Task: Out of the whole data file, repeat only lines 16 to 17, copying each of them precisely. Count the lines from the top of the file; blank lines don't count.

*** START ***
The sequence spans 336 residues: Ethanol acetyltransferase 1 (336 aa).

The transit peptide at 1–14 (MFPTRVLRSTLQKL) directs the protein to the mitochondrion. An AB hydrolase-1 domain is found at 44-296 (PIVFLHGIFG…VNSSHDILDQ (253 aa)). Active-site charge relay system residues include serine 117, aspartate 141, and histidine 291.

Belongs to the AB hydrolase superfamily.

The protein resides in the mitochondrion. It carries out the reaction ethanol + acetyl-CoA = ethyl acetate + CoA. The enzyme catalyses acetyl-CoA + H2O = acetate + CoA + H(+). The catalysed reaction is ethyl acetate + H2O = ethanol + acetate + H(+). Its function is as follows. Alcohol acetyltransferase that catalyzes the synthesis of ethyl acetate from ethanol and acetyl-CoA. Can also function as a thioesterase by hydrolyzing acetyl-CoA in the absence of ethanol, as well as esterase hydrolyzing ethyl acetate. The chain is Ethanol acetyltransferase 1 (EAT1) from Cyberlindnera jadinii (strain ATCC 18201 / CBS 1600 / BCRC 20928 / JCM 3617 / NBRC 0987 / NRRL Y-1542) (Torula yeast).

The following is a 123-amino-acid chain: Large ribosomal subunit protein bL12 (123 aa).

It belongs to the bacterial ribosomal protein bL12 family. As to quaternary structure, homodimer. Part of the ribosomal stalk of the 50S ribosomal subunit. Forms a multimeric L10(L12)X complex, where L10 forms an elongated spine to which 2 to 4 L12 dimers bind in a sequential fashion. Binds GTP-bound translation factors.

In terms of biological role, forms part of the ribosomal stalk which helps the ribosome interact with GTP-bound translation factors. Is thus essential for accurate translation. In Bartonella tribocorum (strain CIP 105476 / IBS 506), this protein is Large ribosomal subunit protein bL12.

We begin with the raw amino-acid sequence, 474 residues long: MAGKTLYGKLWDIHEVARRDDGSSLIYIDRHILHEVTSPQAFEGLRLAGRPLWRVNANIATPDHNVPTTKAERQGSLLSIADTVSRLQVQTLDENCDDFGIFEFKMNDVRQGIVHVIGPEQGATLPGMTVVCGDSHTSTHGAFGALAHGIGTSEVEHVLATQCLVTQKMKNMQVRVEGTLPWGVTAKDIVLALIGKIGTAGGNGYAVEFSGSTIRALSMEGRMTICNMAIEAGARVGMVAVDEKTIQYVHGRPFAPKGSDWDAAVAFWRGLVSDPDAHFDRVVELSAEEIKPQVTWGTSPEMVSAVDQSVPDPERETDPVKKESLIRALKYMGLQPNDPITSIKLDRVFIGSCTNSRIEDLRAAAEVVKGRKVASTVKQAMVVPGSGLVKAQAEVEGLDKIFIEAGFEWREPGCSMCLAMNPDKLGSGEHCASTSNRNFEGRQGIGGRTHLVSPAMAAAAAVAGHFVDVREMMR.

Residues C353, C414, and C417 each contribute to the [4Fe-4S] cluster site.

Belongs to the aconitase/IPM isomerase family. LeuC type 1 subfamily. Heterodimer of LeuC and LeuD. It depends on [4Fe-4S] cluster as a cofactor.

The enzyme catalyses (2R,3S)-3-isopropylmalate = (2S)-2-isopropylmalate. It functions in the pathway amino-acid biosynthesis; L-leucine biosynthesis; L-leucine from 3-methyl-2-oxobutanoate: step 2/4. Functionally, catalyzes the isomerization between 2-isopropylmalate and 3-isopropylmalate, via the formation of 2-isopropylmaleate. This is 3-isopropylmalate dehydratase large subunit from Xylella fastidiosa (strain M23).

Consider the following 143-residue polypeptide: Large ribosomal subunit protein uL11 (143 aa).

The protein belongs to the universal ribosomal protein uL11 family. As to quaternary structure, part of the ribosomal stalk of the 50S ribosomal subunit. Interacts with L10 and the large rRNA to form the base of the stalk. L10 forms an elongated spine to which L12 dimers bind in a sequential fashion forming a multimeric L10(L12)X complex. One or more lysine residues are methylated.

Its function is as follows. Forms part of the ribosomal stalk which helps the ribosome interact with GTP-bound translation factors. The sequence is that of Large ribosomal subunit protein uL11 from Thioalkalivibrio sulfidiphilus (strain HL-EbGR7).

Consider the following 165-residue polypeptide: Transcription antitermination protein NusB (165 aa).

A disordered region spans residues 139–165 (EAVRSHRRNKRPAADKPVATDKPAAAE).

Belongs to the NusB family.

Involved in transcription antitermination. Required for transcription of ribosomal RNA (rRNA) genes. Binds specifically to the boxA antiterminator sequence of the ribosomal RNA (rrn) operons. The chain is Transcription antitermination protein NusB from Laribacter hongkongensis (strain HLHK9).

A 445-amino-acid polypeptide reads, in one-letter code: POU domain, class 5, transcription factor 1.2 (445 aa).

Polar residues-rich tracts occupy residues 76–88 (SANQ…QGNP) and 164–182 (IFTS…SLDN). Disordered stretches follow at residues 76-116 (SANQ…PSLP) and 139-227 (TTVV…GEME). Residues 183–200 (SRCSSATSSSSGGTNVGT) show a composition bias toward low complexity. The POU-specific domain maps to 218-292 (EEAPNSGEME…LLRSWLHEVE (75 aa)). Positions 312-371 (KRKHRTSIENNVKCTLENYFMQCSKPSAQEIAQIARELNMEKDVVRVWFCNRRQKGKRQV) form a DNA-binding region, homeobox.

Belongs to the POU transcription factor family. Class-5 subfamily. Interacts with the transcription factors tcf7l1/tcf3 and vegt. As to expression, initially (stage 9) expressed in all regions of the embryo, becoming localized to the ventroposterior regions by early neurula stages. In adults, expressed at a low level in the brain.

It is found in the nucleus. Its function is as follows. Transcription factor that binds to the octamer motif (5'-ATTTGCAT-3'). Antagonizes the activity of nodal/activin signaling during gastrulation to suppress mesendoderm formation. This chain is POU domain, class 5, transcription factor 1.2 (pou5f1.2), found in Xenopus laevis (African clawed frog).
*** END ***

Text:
A disordered region spans residues 139–165 (EAVRSHRRNKRPAADKPVATDKPAAAE).

Belongs to the NusB family.